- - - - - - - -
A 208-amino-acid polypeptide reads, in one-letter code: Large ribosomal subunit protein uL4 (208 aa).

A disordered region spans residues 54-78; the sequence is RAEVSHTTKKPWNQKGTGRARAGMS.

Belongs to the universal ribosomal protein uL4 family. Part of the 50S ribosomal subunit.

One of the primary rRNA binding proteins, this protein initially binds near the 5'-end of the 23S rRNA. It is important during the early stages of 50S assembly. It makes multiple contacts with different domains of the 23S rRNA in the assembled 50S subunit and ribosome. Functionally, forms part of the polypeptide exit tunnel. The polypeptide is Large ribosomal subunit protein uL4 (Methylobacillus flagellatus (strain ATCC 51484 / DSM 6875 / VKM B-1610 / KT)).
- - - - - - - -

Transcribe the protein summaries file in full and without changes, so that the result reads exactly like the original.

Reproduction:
A 208-amino-acid polypeptide reads, in one-letter code: Large ribosomal subunit protein uL4 (208 aa).

A disordered region spans residues 54-78; the sequence is RAEVSHTTKKPWNQKGTGRARAGMS.

Belongs to the universal ribosomal protein uL4 family. Part of the 50S ribosomal subunit.

One of the primary rRNA binding proteins, this protein initially binds near the 5'-end of the 23S rRNA. It is important during the early stages of 50S assembly. It makes multiple contacts with different domains of the 23S rRNA in the assembled 50S subunit and ribosome. Functionally, forms part of the polypeptide exit tunnel. The polypeptide is Large ribosomal subunit protein uL4 (Methylobacillus flagellatus (strain ATCC 51484 / DSM 6875 / VKM B-1610 / KT)).